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CARBOHYDRATES - THE MYTHS AND THE FACTS

Thursday 18th July 2019

Carbohydrates often get a bad name in the media, in particular sugar, but also things like potatoes, rice and pasta. So I wanted to set the record straight once and for all.

CARBOHYDRATES - THE MYTHS AND THE FACTS

We need carbohydrates to function as they are our main source of energy. They come in two main forms, simple (sugar) and complex (starch), and starch gets broken down into sugar for the body to use as energy. Fibre is also a type of carbohydrate too. Despite many people claiming to “cut out” carbs or sugar it is near on impossible to do this as it is found in almost all foods. Fruits, vegetables, dairy products, nuts, seeds, bread, grains, pasta, rice, beans and lentils are just a handful of examples. Excluding any major food groups from your diet is never a good idea as this means you are also excluding lots of vital micronutrients like vitamin C and A, potassium and iron. Did you know that the main source of vitamin C in the UK diet is from potatoes, it's because we eat so many of them they have become such staple in our diet.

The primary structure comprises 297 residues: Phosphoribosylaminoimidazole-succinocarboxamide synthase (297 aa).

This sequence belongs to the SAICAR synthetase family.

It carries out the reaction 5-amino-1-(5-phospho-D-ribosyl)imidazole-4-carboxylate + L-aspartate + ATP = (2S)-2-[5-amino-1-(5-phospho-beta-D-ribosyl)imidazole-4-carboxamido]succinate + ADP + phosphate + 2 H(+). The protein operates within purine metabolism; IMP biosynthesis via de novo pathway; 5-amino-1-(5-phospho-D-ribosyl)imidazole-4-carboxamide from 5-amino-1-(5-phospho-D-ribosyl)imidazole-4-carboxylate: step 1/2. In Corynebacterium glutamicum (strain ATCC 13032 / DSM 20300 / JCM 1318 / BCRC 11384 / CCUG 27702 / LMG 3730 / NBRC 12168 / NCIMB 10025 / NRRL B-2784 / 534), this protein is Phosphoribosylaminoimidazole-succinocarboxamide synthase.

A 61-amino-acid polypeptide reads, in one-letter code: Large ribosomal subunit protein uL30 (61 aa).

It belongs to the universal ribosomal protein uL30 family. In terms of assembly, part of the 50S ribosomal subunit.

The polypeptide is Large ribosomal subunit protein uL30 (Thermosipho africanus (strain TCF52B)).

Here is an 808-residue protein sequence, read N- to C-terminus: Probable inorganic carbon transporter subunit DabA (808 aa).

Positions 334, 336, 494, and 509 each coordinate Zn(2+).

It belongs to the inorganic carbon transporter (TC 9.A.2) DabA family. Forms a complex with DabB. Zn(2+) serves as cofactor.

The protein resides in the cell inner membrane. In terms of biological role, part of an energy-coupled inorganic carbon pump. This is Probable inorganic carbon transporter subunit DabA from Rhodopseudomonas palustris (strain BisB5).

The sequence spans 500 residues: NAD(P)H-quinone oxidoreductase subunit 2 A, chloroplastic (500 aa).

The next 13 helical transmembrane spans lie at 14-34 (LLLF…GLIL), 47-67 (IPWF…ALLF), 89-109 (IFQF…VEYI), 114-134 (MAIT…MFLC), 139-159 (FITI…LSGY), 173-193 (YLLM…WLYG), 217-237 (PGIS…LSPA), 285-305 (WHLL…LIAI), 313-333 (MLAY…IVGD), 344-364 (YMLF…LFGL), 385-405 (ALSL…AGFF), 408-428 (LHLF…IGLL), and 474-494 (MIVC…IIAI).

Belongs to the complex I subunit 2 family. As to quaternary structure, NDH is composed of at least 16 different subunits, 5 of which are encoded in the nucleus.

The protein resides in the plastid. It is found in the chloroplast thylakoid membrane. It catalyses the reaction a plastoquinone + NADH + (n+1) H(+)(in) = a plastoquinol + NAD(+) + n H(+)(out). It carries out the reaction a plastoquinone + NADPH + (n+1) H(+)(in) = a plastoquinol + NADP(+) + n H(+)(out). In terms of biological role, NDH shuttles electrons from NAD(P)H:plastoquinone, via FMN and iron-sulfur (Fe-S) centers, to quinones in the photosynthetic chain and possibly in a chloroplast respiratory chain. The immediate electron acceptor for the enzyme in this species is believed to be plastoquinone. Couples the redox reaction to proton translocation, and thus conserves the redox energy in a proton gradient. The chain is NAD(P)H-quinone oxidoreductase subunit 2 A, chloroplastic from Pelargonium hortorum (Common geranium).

CARBOHYDRATES - THE MYTHS AND THE FACTS

Many people consume too much carbohydrate for their activity levels which means the body cannot use it all and it ends up storing fat. Without getting too into the science, please note that carbs are not converted to fat and then stored, this biologically cannot happen and is hard work for the body. But the fat that we have in our blood stream or that's eaten alongside the carbs gets stored whilst the body attempts to use up all the excess sugar. If you are not very active then your body simply doesn't need as many carbohydrates as someone who is.

Top tips when it comes to carbs:

• Include wholegrain varieties such as brown rice, wholemeal pasta, couscous or grains
• Keep the skin on your potatoes, (normal or sweet) it adds extra fibre.
• Try to minimise how often and how many sweets or sweetened drinks you consume. It's not about removing these items completely from your diet but just being conscious of the portion size and frequency. This also applies to cakes, cookies and ice cream and anything with added sugar (we will cover this in more detail in two weeks time).
• Watch your portion size - 1 portion of cooked pasta or rice should be the size of a tennis ball. Could you add in some extra veggies if you think you'll still be hungry?

CARBOHYDRATES - THE MYTHS AND THE FACTS

The bottom line is carbohydrates should definitely be included in your diet, try to get them from whole foods as often as you can.

For more tips - check out and also drop me line with any of yours too!